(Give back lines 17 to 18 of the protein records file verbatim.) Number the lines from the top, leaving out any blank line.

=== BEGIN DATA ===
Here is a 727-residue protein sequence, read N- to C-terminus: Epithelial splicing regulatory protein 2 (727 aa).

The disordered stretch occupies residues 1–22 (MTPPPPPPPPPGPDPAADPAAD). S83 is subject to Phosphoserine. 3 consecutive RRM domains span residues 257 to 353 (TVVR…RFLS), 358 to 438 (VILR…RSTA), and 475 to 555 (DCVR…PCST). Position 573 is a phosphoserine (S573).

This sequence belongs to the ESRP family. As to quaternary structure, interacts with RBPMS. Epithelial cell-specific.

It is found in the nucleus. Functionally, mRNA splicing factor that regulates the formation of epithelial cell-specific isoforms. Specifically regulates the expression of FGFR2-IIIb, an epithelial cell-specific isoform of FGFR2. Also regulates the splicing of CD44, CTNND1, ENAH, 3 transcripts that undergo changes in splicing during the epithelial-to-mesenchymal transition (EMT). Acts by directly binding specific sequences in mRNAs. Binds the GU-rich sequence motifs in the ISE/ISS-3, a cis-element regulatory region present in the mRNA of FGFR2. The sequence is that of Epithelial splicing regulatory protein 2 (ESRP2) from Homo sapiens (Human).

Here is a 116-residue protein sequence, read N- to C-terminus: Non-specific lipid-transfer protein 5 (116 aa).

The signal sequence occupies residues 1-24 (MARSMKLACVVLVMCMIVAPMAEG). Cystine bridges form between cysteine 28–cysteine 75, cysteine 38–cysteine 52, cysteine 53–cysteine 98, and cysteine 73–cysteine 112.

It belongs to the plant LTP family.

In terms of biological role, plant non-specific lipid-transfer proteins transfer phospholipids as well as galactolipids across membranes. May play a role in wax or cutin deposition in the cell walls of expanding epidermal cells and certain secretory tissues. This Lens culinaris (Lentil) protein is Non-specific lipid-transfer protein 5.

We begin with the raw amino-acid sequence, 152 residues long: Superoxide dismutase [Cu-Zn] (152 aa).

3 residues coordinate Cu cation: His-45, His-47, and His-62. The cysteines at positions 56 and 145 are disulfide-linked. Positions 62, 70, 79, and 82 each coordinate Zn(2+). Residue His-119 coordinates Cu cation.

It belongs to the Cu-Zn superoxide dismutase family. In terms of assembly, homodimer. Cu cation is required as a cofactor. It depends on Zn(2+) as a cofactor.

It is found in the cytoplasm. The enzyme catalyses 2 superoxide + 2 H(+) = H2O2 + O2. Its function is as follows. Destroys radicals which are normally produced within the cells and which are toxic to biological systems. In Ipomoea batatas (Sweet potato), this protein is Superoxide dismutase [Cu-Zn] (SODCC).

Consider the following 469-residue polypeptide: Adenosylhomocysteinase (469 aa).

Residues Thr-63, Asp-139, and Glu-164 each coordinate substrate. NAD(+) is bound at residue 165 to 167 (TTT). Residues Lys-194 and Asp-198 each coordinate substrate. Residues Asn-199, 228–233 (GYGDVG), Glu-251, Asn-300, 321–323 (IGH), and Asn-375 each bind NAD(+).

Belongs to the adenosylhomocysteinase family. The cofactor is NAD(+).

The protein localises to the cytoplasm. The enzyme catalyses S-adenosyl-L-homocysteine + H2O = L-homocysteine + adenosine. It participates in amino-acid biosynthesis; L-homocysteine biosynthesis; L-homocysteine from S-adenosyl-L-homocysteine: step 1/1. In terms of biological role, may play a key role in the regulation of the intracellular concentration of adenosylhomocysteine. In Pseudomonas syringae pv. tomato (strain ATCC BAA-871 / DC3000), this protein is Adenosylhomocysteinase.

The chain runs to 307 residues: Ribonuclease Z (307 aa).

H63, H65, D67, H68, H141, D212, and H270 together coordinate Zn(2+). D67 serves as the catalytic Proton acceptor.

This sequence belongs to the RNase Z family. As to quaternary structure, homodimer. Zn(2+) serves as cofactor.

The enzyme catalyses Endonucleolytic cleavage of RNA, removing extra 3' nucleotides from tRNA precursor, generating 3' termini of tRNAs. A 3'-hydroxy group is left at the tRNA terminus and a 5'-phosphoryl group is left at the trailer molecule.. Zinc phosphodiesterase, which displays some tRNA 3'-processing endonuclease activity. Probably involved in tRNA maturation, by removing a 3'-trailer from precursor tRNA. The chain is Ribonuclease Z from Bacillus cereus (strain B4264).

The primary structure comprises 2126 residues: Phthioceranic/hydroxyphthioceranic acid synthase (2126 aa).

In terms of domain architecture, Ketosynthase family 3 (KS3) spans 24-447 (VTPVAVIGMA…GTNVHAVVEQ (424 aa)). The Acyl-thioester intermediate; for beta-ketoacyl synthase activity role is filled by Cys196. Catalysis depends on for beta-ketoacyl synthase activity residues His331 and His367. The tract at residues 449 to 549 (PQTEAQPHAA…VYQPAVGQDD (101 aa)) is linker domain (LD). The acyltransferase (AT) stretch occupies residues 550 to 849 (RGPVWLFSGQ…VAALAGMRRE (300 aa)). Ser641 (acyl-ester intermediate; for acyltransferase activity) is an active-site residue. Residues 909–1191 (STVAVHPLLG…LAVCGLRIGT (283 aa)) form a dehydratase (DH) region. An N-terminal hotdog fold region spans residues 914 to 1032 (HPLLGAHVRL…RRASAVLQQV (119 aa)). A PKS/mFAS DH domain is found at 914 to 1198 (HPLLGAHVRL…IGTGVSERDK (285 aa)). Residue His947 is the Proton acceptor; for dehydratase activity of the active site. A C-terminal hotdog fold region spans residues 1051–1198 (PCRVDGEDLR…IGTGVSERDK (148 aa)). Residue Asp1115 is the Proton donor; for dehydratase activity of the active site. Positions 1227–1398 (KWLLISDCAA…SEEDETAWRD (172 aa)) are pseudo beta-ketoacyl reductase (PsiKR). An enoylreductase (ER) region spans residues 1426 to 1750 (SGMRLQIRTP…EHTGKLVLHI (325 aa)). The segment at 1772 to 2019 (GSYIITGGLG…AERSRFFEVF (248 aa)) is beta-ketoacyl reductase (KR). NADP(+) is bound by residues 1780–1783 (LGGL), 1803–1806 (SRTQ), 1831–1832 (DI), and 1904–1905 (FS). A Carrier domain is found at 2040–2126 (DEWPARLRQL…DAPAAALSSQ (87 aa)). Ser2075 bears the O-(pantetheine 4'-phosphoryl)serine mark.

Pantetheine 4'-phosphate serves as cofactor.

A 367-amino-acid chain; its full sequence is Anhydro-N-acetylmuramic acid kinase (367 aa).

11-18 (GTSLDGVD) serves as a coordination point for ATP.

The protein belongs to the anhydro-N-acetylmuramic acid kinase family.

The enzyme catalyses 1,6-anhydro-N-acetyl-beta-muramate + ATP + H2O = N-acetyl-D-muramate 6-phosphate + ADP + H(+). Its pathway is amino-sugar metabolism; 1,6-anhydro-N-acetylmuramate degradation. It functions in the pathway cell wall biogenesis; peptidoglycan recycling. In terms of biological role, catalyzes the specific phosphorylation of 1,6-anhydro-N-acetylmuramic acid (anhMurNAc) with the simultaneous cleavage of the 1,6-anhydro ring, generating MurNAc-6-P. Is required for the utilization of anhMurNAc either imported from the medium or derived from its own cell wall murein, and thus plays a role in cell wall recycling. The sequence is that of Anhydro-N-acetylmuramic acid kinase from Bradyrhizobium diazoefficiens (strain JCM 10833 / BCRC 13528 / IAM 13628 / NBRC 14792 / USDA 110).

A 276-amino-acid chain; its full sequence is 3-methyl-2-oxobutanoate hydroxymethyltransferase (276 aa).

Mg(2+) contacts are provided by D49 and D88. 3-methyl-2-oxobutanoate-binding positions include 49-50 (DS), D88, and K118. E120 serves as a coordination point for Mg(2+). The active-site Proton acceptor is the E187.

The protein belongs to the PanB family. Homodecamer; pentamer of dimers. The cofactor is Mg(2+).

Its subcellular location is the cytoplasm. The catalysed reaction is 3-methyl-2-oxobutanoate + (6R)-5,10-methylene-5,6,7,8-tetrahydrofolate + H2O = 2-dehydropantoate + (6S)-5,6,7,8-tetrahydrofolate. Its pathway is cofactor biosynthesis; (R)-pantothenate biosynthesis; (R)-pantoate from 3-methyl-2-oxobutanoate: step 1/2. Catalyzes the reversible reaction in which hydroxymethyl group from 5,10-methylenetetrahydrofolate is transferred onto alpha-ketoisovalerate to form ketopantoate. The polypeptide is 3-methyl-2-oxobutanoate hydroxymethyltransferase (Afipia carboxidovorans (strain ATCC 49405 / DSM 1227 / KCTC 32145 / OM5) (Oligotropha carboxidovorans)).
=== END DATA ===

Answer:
The chain runs to 307 residues: Ribonuclease Z (307 aa).

H63, H65, D67, H68, H141, D212, and H270 together coordinate Zn(2+). D67 serves as the catalytic Proton acceptor.